Prior to all analysis, data was checked for the assumptions using parametric tests (Field, 2000). To derive the within-subject variation expressed as a coefficient of variation (CV) all data was log-transformed, change scores were then calculated (e.g. trial 2 - trial 1) for each participant. The standard deviation of the change scores for the sample was then divided by root2 in order to calculate the CV. Where reliability coefficients fell within the 95% confidence interval of the previous trial comparison a single CV was derived by log-transformed two-way analyses of variance (Atkinson and Nevill, 1998). Where this procedure was adopted for e.g. sprint time, it was assumed that the reliability coefficients reflected the error and variability of familiarised ILT and OFT assessment.

Intraclass reliability coefficients were also calculated for all parameters. Statistical difference between trials (p < 0.05) was assessed using a one-way repeated measures ANOVA. Where data did not meet parametric assumptions (specifically the criteria for normal distribution) the data was transformed, and if this process still did not satisfy the criteria a non-parametric test was used. Data analyses were conducted using SPSS (SPSS Version 14, Chicago, IL). All values were expressed as mean and standard deviation (mean ± s) unless otherwise stated.

RESULTS

Preliminary data analysis indicated parametric assumptions were met for all parameters with the exception of the mean time to complete the sprint trials. These data were analysed using a Wilcoxon Signed Ranks test. The mean times recorded during the sprint trials were 3.47 ± 0.53 and 6.06 ± 1.17s for OFT and ILT sprints respectively (p < 0.01); with no significant change in time over the four trials for OFT (Table 1). However, during the ILT there was a significant reduction in time taken to complete the sprints from trial 1 to 2 (6.67 to 5.86s; p < 0.01), there were no further reductions in sprint time from trial 2-4 (p = 0.91).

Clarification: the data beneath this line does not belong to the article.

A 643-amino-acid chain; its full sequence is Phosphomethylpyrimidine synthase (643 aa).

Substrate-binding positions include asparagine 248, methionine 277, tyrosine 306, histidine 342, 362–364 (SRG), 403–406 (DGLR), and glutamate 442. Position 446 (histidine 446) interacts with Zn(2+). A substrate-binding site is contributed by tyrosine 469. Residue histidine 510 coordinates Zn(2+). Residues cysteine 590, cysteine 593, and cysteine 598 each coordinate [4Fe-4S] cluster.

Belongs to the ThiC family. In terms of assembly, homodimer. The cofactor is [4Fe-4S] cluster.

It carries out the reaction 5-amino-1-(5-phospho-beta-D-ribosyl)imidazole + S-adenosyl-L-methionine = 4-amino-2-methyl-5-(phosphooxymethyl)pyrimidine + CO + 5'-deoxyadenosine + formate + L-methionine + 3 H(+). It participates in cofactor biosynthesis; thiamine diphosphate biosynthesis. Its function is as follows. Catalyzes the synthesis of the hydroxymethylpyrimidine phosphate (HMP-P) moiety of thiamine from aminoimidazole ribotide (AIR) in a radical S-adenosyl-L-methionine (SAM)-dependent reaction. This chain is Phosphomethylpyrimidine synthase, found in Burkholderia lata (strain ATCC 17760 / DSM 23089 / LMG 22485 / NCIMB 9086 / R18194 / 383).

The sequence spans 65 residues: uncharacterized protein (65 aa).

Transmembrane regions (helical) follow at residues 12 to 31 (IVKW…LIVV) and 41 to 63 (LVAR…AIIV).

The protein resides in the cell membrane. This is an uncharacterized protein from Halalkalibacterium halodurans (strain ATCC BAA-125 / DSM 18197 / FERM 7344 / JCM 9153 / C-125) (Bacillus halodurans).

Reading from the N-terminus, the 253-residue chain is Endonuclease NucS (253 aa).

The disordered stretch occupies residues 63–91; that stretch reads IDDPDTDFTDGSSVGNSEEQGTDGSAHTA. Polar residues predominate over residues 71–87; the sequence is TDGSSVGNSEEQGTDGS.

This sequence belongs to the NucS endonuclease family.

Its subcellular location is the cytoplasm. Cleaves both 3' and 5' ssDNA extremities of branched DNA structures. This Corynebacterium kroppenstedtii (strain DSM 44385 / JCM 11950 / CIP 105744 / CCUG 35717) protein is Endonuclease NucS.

The coefficient of variation (CV) for all measured variables can be seen in Table 2. With the exception of mean force, all parameters demonstrated a reduction in the CV across the trial comparisons. For the comparison of trials 3-4, peak power demonstrated a reduction in CV outside the 95% confidence interval for trials 2-3.

The average peak force recorded during ILT was 420.9 ± 87.7 N. There was no difference between any trials for peak force. For the consecutive trial comparisons, intraclass reliability coefficient was r = 0.47, r = 0.56, and r = 0.74 respectively. The mean force recorded during the indoor treadmill sprint trials was 147.2 ± 24.7 N. There was no difference between consecutive trials (p = 0.13, p = 0.25, and p = 0.99), with intraclass r ranging from 0.79-0.91; however, there was a significant increase in mean force from trial 1-3 (9.5 ± 17.4 N, p = 0.01) and trials 1-4 (12.1 ± 18.0 N, p < 0.01).

The mean power increased significantly (~2%) during ILT from trials 1-2, (47.8 ± 71.7 W, p = 0.01). Trial 1 also produced significantly lower power compared with trials 3 (-55 ± 76.5 W, p < 0.01) and 4 (-54.9 ± 80.4 W, p < 0.01), although there were no significant differences between other trials. Intraclass r ranged from 0.83-0.93 for the three consecutive trial comparisons.

The average peak power output recorded was 1376.8 ± 451.9 W. Trial 1 was significantly lower (~10%) than trials 3 (+159.9 ± 223.2 W, p < 0.01) and 4 (+177.6 ± 209.5 W, p < 0.01). This equated to an increase of ~14%. There were no other significant differences between trials (p > 0.05). Intraclass r for peak power ranged from 0.54-0.83.